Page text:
Thursday, August 11, 2016


You may have noticed, if you have been poking around my Etsy shop, that I am away from my studio this month. My banner has an announcement about being away and my processing time for shipping orders has been changed to a couple of weeks. Although I am fitting in some fun during this time, the month of August is hardly summer vacation for me. This time away is all business.

I am lucky enough - or unfortunate enough, depending on your perspective - to live in a town that is heavy on summer tourism. Very, very heavy. Saratoga Springs is known for its healing springs and the water that bubbles forth, but even more so for the horse racing that triples the population of my little upstate New York town every summer.

For hotels, restaurants and shops, this population boom pours money into our local economy. But you can't increase from a population of 30,000 to 100,000 and have enough beds for every visitor. That's where the cottage industry takes over. And by cottage industry, I mean not only cottages, but houses, condos, apartments, lofts and any other dwelling that can be rented out during this equine explosion to the people willing to pay absurd amounts of money to stay in Saratoga in the summer.

Renting my house out for four weeks every August has become a natural rhythm to my year. The dance begins in June when I walk around my house and take a look at it through a stranger's eye. The upstairs hallway needs to be re-painted; the central air conditioning should be serviced; the front porch has a column that has some rot. Then I call my handy dandy contractor and start scheduling. The Fourth of July means it is time to tackle the basement. When I first started renting, I would carefully assign a way to get rid of the flotsam: old toys would go to friends who had younger children; I could salvage something else with a little paint or with some repair work; unwanted books were collected and donated to the library; good things we no longer wanted could be sold at a yard sale or on Craigslist. It took more planning and running around than I have the patience for 12 years later. Now I just pick a sunny Saturday and put unwanted stuff out on the sidewalk with a "free" sign and pitch whatever is leftover at the end of the day. Done.

A clean basement means I can start packing up things here and there, putting them in containers and bringing them down. Renters expect that a house will be depersonalized and look much like a B&B, but with the convenience of home. (I leave my fridge full of condiments, salad dressings and even leave behind eggs, butter, milk and cheese. Who wants to rent a house and then have to go buy all kinds of little foo stuffs? I leave the basics of salt, pepper, jelly, ketchup, mustard and, in the case of my fridge, anchovy paste, chili paste with garlic, Better Than Bouillon and soy sauce.)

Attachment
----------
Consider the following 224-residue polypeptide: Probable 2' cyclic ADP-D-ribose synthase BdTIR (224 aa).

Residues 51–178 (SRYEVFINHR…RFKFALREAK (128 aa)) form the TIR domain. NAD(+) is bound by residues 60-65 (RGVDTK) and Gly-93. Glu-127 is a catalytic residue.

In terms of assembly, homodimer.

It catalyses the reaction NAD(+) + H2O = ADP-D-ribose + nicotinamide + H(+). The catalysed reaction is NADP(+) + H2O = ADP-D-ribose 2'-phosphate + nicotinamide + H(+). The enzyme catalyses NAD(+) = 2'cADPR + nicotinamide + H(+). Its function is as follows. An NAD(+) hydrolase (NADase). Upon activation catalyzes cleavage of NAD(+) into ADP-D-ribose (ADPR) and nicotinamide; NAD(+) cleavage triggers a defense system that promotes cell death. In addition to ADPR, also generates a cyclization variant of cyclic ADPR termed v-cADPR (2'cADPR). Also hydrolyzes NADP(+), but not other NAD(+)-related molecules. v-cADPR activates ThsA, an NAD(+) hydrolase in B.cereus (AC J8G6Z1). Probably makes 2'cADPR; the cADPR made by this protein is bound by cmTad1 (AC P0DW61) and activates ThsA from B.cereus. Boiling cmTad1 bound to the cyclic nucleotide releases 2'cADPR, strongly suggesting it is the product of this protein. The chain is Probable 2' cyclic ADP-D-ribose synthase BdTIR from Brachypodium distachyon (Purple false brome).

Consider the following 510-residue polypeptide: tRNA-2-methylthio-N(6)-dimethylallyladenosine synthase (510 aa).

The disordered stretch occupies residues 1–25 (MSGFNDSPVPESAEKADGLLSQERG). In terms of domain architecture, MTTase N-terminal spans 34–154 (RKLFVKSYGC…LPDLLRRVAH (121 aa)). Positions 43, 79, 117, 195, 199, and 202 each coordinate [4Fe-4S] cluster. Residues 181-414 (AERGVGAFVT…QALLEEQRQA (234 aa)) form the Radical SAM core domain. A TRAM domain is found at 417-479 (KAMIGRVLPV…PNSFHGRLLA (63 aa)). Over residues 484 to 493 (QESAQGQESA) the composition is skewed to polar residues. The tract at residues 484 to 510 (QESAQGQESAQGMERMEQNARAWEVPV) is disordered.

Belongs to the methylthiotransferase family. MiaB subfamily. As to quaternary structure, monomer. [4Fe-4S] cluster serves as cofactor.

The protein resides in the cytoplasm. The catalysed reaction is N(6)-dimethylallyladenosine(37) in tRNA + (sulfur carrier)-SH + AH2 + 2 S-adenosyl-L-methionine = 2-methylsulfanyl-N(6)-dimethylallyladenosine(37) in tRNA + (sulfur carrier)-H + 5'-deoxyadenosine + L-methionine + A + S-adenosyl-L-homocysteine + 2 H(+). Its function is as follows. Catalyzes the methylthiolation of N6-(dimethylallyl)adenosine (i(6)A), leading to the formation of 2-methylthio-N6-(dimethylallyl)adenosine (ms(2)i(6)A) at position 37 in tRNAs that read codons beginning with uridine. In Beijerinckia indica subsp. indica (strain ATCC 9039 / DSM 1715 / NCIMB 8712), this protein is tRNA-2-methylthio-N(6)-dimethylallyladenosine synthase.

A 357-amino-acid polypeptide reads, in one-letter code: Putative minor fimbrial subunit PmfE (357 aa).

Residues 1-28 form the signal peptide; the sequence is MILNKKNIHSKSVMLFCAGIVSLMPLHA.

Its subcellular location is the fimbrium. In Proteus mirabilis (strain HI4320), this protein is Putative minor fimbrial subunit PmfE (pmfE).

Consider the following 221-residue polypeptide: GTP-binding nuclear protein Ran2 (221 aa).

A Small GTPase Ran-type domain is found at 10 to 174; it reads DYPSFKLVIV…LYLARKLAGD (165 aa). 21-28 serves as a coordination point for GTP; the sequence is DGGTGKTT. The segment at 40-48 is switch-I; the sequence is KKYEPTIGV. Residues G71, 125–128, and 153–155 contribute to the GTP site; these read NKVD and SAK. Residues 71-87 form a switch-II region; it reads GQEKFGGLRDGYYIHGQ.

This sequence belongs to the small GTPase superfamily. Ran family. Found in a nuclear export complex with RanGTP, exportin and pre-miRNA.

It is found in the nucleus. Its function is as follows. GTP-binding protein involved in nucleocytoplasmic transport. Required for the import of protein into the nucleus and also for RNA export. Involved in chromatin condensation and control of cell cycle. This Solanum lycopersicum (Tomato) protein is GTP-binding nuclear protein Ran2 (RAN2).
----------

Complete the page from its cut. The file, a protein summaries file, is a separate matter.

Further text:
By the middle of July, I have worked through most of the house and am very happy with all the excess stuff that is out of my life. I hit the clothes closets and start by packing up the winter stuff that I won't be wearing until fall and end with summer stuff currently in my wardrobe rotation. I eventually touch every article of clothing that I own and we all purge a surprising amount so that we don't end up storing things we will get rid of when we unpack.

The next step is a deep cleaning. I used to do this one by myself and I am a rabid deep cleaner. I figure if I am going to clean something once a year, then I am going to use a toothpick to get in all the tiny places and really clean it. But, again, after renting for more than a decade, I have learned to be smarter. I now hire two women to come for half a day. We all clean top to bottom, and it's done all at once so nothing has time to get dirty again.

The last stop is my studio. I wait until the morning that I am moving out to change the shipping times, then I put any of our remaining personal items in, lock it up and get the heck out of Dodge. I consider renting a part-time seasonal job because of the hours I put in getting the house all ready.

But lest you think I take time off while renting, I am fitting in some work here and there. Nobody can take a month off when they own their own business. I have been staying with family in another state, where I have been looking at new places at which to wholesale my Petal People cards. I am researching possible venues that match my criteria, visiting shops to check out the look and feel of the place and its customers, collecting business cards, and making mental notes about display ideas so I have a good list and am all ready when I send out my wholesale inquiries early in 2017 for the spring gardening season. Oh and I am also raiding everyone's gardens for flowers to press for new designs to create this winter when everything is quietly sleeping under a blanket of snow.

I thank the customers who are still purchasing out of my shop with long processing times for being so patient and understanding while I am away. I will be back soon!

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